This 4:38 documentary clip will affect you for the remainder of the day. A leopard attacks and kills a baboon. While dragging the body up into a tree, the big cat notices a newborn ape clinging to its dead mother’s body. What happens next is an intense couple of minutes.
This clip is part of the National Geographic documentary, ‘Eye of the Leopard,’ pieced together over the course of three years by filmmakers and conservationists, Beverly and Dereck Joubert. It is the story of Legadema (lah-heh-deem-uh), a female leopard that the Jouberts discovered when she was just 8 days old. The scene above takes place during the early stages of Legadema’s independence from her mother. The predator had yet to produce her own offspring, and in a moment of confusion following a kill, her natural maternal instincts took over. Although, Legadema saved the infant baboon from hyenas and other harm that evening, the baby eventually succumbed to the elements.
Eye of the Leopard was released on DVD in February of 2007 and is available to purchase through Amazon for as little as $10. Jeremy Irons does a wonderful job narrating the life journey of a leopard cub in the wilds of the Moremi Game Reserve of Botswana. It is a wonderful glimpse into the life of a most beautiful and rare big cat within a most cinematic landscape. Dereck Joubert describes the process of capturing the leopard on film as like “tracking a ghost.” More clips can be found on the Nat Geo website here.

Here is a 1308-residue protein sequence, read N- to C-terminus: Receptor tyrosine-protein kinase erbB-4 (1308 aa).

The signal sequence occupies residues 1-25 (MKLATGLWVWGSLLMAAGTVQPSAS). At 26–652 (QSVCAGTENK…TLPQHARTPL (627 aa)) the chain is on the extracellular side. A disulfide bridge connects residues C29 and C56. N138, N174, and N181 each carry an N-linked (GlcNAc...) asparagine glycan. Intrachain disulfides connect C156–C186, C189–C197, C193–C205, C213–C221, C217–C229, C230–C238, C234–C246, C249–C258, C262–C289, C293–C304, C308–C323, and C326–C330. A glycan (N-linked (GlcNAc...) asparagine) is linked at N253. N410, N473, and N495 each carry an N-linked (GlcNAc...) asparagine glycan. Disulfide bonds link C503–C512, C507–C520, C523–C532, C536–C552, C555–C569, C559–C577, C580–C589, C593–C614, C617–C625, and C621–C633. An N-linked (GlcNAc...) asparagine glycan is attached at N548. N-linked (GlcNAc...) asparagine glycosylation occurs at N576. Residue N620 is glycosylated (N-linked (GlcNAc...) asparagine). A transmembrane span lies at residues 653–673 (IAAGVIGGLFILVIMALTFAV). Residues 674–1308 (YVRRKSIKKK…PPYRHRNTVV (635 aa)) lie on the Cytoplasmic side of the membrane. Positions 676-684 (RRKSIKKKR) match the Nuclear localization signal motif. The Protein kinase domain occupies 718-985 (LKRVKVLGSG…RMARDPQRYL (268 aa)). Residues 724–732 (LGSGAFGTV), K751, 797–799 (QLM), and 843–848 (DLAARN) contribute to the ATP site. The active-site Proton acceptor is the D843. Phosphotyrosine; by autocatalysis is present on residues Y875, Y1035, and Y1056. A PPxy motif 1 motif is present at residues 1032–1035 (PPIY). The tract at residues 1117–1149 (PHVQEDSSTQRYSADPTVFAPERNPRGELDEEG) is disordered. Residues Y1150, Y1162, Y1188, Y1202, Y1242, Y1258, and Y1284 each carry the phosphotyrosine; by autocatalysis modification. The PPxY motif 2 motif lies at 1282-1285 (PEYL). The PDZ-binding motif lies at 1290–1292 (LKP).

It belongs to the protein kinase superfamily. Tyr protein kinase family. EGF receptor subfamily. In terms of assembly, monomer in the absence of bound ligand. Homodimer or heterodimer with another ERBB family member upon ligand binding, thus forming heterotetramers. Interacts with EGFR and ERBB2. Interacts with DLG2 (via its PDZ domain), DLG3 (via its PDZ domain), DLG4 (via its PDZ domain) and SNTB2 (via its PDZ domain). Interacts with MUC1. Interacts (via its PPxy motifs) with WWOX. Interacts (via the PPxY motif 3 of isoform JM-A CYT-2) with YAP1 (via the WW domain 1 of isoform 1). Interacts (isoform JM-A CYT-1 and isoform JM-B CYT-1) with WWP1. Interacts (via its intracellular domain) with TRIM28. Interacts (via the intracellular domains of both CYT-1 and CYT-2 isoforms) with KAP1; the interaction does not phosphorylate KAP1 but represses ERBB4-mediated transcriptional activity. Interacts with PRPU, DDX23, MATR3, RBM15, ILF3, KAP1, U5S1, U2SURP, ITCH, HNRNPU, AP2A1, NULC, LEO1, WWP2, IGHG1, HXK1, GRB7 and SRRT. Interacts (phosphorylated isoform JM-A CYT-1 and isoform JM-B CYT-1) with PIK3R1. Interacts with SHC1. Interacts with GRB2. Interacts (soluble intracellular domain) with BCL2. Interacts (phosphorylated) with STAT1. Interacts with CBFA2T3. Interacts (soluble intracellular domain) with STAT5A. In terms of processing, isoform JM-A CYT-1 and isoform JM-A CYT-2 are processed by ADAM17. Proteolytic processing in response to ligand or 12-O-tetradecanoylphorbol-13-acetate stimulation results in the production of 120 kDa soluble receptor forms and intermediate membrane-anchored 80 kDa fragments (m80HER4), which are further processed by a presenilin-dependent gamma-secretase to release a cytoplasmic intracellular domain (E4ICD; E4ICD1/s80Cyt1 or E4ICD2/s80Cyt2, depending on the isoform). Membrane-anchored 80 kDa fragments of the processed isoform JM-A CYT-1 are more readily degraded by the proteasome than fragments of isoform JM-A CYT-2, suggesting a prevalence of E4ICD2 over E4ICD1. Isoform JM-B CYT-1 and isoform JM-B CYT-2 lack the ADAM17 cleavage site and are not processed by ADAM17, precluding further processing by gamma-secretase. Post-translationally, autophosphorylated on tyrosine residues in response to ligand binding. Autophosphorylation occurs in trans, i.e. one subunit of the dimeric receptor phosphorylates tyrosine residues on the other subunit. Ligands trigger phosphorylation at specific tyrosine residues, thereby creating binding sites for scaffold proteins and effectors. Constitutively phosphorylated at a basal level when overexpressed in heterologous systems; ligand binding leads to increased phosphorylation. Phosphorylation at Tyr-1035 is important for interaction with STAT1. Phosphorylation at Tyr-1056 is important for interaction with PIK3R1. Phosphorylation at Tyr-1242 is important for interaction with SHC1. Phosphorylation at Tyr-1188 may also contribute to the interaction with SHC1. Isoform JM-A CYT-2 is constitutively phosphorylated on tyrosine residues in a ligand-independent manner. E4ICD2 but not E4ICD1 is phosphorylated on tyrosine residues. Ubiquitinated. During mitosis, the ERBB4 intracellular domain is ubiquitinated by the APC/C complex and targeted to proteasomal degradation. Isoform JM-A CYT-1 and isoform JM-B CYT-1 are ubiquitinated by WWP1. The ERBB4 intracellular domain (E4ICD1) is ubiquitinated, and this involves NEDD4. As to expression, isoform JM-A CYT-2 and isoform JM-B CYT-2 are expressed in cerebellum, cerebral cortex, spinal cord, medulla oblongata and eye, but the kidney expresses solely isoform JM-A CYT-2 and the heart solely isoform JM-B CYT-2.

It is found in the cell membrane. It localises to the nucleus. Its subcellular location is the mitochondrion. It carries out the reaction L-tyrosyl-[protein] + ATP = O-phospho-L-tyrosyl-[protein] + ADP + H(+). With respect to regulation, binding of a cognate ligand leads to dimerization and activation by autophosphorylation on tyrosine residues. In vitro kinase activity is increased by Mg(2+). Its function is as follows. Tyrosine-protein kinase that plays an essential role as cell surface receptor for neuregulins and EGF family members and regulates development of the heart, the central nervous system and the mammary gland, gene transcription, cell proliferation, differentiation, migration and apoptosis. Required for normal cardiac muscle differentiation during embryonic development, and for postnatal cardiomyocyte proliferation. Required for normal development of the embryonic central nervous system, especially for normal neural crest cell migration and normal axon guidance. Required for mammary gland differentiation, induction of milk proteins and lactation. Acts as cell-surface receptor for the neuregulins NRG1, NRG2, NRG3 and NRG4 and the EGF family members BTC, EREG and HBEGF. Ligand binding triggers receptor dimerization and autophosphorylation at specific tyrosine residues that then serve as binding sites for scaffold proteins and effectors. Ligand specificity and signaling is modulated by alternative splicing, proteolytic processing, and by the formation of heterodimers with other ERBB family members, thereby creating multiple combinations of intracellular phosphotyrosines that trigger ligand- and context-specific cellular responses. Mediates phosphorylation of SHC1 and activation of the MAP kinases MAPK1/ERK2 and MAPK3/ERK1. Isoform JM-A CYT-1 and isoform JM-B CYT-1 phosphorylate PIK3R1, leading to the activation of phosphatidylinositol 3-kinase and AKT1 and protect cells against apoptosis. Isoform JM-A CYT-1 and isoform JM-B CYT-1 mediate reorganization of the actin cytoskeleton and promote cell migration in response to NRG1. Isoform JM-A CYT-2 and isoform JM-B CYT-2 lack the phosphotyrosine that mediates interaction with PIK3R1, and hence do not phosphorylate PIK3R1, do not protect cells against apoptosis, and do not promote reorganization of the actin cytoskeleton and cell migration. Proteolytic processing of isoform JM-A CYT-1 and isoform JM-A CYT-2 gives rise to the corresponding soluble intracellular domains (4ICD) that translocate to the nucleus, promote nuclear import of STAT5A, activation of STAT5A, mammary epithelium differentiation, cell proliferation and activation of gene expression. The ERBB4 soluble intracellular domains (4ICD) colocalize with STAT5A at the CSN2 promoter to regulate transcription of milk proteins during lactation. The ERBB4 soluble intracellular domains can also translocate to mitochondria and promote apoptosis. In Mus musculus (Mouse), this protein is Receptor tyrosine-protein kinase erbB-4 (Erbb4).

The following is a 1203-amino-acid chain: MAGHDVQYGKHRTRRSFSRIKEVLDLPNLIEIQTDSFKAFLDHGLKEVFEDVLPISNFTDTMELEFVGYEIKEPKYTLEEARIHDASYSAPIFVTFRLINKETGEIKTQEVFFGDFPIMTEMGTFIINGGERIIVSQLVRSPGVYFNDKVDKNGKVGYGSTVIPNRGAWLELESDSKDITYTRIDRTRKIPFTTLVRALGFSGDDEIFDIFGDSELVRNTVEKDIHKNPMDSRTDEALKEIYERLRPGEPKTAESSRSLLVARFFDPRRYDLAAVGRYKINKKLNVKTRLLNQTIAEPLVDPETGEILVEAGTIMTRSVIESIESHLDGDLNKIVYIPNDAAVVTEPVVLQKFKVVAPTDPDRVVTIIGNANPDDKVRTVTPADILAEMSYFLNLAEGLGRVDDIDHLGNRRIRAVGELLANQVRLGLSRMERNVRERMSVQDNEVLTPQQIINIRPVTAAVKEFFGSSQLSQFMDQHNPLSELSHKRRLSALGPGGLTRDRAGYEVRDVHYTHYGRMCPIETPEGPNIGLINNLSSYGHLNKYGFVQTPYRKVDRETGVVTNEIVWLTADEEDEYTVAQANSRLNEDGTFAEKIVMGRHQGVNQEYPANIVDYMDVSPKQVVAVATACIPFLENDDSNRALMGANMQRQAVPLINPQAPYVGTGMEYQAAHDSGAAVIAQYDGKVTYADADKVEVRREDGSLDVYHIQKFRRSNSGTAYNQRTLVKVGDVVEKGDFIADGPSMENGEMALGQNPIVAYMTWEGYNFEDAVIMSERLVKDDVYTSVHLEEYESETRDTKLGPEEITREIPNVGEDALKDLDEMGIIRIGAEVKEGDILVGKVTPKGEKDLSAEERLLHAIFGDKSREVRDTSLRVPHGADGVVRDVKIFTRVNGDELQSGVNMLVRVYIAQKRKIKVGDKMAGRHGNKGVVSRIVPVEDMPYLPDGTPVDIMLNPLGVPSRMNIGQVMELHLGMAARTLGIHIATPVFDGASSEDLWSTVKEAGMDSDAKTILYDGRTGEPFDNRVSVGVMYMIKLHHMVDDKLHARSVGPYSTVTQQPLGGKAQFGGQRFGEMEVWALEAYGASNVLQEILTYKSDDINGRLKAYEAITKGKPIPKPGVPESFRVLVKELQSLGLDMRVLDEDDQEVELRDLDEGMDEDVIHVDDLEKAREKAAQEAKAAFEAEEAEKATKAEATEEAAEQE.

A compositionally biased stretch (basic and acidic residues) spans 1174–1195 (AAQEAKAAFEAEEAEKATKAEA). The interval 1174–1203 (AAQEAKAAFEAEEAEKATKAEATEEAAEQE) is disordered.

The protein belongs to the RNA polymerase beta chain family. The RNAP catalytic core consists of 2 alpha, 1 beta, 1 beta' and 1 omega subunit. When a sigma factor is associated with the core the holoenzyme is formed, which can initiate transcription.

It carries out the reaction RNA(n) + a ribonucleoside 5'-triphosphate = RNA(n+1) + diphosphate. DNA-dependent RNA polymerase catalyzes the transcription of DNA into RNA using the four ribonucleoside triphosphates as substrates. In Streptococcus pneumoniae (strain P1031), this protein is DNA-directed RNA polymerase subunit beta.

Dereck and Beverly Joubert have been documenting the lives of the big cats for over 25 years in the mediums of film, photography and the written word. Their mission is the conservation and understanding of the large predators and key African wildlife species that determine the course of all conservation in Africa. Their major effort today is in establishing the Big Cats Initiative with National Geographic as an emergency action fund to drive the world’s attention to big cats and to develop real solutions to stop the decline that has seen lion numbers drop from 450,000 to 20,000 in 50 years.“We no longer have the luxury of time when it comes to big cats,” says Dereck. “They are in such a downward spiral that if we hesitate now, we will be responsible for extinctions across the globe. If there was ever a time to take action, it is now.” Via National Geographic
When I came across this video on YouTube, I had to scan the comments. I’m so glad I did. ThePerfectBalls comments, “3:15 is the most defeated face I’ve ever seen.” This guy nailed it. You might laugh, you might cry. Both probably. Go back and watch that mark.
Please subscribe to our blog and like us on Facebook if you enjoyed this post.